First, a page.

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- Effect of sample area and sieve size on benthic macrofaunal community condition assessments in california enclosed bays and estuaries,
- Benthic macrofauna are used extensively for environmental assessment, but the area sampled and sieve sizes used to capture animals often differ among studies. Here, we sampled 80 sites using 3 different sized sampling areas (0.1, 0.05, 0.0071m2) and sieved those sediments through each of 2 screen sizes (0.5, 1mm) to evaluate their effect on number of individuals, number of species, dominance, nonmetric multidimensional scaling (MDS) ordination, and benthic community condition indices that are used to assess sediment quality in California. Sample area had little effect on abundance but substantially affected numbers of species, which are not easily scaled to a standard area. Sieve size had a substantial effect on both measures, with the 1-mm screen capturing only 74% of the species and 68% of the individuals collected in the 0.5-mm screen. These differences, though, had little effect on the ability to differentiate samples along gradients in ordination space. Benthic indices generally ranked sample condition in the same order regardless of gear, although the absolute scoring of condition was affected by gear type. The largest differences in condition assessment were observed for the 0.0071-m2 gear. Benthic indices based on numbers of species were more affected than those based on relative abundance, primarily because we were unable to scale species number to a common area as we did for abundance. © 2010 SETAC., Cited By (since 1996):3, Invertebrates, ,
- Hammerstrom, Ranasinghe, Weisberg, Oliver, Fairey, Slattery, Oakdeny
- Evaluating consistency of best professional judgement in the application of a multiple lines of evidence sediment quality triad
- The bioavailability of sediment-associated contaminants is poorly understood. Often, a triad of chemical concentration measurements, laboratory sediment toxicity tests, and benthic infaunal community condition is used to assess whether contaminants are present at levels of ecological concern. Integration of these 3 lines of evidence is typically based on best professional judgment by experts; however, the level of consistency among expert approach and interpretation has not been determined. In this study, we compared the assessments of 6 experts who were independently provided data from 25 California embayment sites and asked to rank the relative condition of each site from best to worst. The experts were also asked to place each site into 1 of 6 predetermined categories of absolute condition. We provided no guidance regarding assessment approach or interpretation of supplied data. The relative ranking of the sites was highly correlated among the experts, with an average correlation coefficient of 0.92. Although the experts’ relative rankings were highly correlated, the categorical assessments were much less consistent, with only 1 site out of 25 assigned to the same absolute condition category by all 6 experts. Most of the observed categorical differences were small in magnitude and involved the weighting of different lines of evidence in individual assessment approaches, rather than interpretation of signals within a line of evidence. We attribute categorical differences to the experts’ use of individual best professional judgment and consider these differences to be indicative of potential uncertainty in the evaluation of sediment quality. The results of our study suggest that specifying key aspects of the assessment approach a priori and aligning the approach to the study objectives can reduce this uncertainty.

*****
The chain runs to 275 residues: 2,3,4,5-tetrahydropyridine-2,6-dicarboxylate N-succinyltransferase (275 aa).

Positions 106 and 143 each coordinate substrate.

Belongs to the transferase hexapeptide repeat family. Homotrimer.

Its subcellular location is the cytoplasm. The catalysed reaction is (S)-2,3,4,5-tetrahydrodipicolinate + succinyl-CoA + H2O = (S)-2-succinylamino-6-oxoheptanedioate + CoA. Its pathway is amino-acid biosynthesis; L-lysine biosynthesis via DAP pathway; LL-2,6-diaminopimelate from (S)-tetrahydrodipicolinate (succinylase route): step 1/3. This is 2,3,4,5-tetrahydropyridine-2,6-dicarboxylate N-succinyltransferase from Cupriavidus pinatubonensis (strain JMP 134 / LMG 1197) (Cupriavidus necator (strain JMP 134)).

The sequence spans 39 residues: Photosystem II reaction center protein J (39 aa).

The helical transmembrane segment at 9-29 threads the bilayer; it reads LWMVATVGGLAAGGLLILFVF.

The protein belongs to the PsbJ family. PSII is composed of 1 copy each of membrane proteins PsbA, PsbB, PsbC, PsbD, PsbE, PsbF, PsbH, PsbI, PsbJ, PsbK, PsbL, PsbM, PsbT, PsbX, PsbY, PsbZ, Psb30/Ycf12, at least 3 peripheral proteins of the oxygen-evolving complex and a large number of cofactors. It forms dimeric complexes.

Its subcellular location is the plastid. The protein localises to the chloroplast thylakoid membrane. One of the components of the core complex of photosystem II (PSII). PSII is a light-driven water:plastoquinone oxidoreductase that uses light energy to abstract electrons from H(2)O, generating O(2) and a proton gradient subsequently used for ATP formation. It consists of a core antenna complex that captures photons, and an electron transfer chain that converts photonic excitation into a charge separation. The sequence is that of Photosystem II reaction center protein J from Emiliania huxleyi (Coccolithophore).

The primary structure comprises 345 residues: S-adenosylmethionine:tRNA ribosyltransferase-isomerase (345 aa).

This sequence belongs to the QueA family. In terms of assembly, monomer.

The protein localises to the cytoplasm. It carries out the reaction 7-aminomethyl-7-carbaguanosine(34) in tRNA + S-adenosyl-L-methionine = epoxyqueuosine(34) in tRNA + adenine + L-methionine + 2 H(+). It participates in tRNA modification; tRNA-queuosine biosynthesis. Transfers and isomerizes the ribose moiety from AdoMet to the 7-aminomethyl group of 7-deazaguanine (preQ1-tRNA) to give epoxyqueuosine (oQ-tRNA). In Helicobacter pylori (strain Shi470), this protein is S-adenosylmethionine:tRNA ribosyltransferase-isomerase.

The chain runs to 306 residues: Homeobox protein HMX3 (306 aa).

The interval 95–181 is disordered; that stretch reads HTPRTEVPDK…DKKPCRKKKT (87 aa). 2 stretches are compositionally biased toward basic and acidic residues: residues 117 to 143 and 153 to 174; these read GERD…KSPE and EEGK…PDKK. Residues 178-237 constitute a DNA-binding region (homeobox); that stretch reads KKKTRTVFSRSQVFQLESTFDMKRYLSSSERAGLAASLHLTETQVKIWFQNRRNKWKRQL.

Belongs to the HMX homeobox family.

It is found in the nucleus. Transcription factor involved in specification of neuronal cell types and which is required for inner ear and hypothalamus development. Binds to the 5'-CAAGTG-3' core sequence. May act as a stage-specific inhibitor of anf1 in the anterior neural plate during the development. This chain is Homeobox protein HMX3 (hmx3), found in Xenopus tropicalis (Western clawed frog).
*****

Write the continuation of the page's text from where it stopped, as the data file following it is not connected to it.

- Bay, Berry, Chapman, Fairey, Gries, Long, MacDonald, Weisberg